This story is being regularly updated following new announcements.
Growing the economy, getting Aussies back in jobs, and lowering the unemployment rate.
These priorities are at the top of Treasurer Josh Frydenberg’s agenda as he puts final touches to the 2021-22 Federal Budget to be delivered on 11 May.
The “pandemic budget” will contain measures to boost job skills, infrastructure, tax, energy, digital technology and deregulation, he said in a speech last week.
“The Budget will lay out the next phase of Australia’s economic recovery plan, to grow our economy so we can deliver the jobs and guarantee the essential services Australians rely on, and keep Australians safe.”
The new goal is to get unemployment to below pre-COVID levels.
“Both the RBA and Treasury’s best estimate is that the unemployment rate will now need to have a four in front of it to deliver this outcome,” Frydenberg said. “We want more people in jobs and in better paying jobs.”
While the plan will be laid out in full at 7:30pm AEST Tuesday, the Government has already outlined some areas that will get funding. Here’s everything we know so far.
$10 billion to bolster infrastructure
The Budget will include an extra $10 billion towards infrastructure projects to make roads safer and reduce travel time. The extra funding is expected to support nearly 20,000 jobs.
Most state and territories in Australia will benefit from the extra funding. Here's Yahoo Finance's state-by-state breakdown.
JobTrainer to be extended
The Government's JobTrainer program will be extended for another 12 months at the cost of $1 billion, meaning tens of thousands of people will be offered free or low-fee courses to help patch up skills shortages.
The JobTrainer program is designed for 17-24 year olds and was set to expire in September, but will be extended for another year.
"JobTrainer has been a very successful program — more than 100,000 places already and that is helping equip people with the skills they need to find the work that they need," Frydenberg told ABC.
2% deposit for single parents
The Federal Government is encouraging single parents to buy their own house by making a 2 per cent deposit available to them under a new 'Family Home Guarantee' scheme available to single parents.
From July, single parents with dependent children will be able to buy a home with a deposit of just 2 per cent with the government guaranteeing the remaining 18 per cent.
“This is giving an opportunity to single parents with dependents with a household income under $125,000 to get into home ownership,” Frydenberg said over the weekend. More here.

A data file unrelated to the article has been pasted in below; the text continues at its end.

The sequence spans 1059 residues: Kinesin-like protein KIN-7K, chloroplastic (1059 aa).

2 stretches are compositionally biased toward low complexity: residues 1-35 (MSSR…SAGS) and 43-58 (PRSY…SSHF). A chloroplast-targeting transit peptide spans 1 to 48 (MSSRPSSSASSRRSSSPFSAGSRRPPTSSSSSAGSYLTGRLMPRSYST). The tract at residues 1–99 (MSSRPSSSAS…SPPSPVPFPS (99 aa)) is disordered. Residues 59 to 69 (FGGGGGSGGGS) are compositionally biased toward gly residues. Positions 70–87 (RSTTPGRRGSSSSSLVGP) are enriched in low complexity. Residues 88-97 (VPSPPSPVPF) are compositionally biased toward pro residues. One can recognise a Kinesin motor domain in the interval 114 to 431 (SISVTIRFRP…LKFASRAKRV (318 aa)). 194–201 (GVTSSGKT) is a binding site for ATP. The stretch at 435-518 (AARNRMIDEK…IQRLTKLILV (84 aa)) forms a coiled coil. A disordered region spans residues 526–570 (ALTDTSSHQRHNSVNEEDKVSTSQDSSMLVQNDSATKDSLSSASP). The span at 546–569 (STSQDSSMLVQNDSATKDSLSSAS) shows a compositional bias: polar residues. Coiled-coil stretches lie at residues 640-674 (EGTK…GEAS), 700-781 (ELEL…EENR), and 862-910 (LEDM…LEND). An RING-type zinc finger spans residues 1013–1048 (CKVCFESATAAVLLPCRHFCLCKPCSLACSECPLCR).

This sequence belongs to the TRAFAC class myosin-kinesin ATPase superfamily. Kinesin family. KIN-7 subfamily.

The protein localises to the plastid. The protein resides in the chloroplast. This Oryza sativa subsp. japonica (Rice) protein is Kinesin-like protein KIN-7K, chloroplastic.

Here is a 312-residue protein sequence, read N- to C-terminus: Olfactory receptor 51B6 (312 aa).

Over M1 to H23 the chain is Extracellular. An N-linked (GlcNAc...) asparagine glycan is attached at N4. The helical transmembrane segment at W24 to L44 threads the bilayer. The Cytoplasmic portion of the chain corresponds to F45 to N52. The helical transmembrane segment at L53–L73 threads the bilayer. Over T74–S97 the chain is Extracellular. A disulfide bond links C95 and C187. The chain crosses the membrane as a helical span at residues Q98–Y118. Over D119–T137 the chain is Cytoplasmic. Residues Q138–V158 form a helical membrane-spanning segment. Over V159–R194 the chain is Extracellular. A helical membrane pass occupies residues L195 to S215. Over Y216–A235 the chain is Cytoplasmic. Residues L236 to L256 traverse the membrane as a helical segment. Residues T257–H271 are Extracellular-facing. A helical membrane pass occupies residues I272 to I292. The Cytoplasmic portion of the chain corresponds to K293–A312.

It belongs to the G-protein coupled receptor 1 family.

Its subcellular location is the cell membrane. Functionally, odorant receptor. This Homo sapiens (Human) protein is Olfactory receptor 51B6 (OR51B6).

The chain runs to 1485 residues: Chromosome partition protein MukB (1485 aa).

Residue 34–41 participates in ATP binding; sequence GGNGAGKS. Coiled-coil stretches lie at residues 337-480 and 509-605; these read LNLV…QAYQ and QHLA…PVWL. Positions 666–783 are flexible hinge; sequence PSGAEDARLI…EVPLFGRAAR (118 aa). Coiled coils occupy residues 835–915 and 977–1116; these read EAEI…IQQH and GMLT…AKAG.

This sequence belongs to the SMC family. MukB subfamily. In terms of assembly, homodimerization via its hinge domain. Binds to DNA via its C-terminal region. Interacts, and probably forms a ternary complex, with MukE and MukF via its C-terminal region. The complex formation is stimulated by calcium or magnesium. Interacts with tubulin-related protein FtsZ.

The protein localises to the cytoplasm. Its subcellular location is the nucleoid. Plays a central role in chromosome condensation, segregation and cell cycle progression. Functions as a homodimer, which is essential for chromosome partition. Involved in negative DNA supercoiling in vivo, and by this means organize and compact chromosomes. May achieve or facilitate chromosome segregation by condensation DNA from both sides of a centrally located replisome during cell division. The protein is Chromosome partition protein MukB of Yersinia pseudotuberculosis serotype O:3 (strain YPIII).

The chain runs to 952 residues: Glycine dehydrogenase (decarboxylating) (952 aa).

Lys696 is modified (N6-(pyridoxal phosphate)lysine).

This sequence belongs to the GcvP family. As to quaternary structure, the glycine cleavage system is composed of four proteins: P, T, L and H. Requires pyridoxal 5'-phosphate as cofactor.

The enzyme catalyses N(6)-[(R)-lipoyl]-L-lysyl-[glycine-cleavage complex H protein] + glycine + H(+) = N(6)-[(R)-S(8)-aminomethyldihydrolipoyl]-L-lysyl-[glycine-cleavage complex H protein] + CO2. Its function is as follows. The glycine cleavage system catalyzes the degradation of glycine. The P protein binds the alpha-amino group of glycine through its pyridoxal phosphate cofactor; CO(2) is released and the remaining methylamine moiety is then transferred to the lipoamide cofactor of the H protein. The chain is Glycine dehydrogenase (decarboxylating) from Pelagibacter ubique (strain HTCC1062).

$350 million for women's health
Women will be a major focus in this Federal Budget, particularly in light of the spotlight shone on women's treatment in the workplace sparked by Brittany Higgins' Parliament House rape allegations.
Health Minister Greg Hunt on Sunday announced that $353.9 million would go towards women's health services, particularly towards cervical and breast cancer, endometriosis and reproductive health with the aim of improving "long-term health outcomes for women and girls" across the nation.
More than $100 million will go to improving cervical and breast cancer screening programs, while $96 million will go towards new tests on the MBS for pre-implantation genetic testing of embryos. A further $47.4 million will support the mental health and wellbeing of new parents.
More on his announcement here.
More pensioners to gain extra powers to top up super
Pensioners aged 60 and above selling their home will be allowed to make a one-off contribution to their superannuation, the AFR reported.
At the moment, only pensioners aged 65 and above are allowed to make a top-up of $30,000.
Yahoo Finance has contacted Treasury and the Treasurer's Office for more comment.
$1.2 billion to boost the digital economy
The Government will invest nearly $1.2 billion into the Digital Economy Strategy to help businesses pivot online.
“We must keep our foot on the digital accelerator to secure our economic recovery from COVID-19," said Morrison.
Frydenberg added: “Our Digital Economy Strategy will allow Australian businesses to capitalise on the opportunities that digital technologies are creating."
$1.7 billion to boost childcare services
The Federal Government will dedicate $1.7 billion to childcare services aimed at helping 400,000 families – particularly low- and middle-income families – save on childcare costs and work an extra day or two.
Beginning on 1 July 2022, the Government will:
Increase the child care subsidies available to families with more than one child under five years old and in child care, benefitting around 250,000 families
Remove the $10,560 cap on the Child Care Subsidy, benefitting around 18,000 families
This means single parents on $65,500 with two children in four days of long day care can work a fifth day, and be $71 a week better off.
Here’s more on what this boost means for families.
Superannuation will go up as planned
The Government has set a timeline for the superannuation guarantee rate (the percentage of your pay that goes to your super fund) to go ahead. A rise of 0.5 per cent is scheduled every 1 July until 2026, at which it will hit 12 per cent.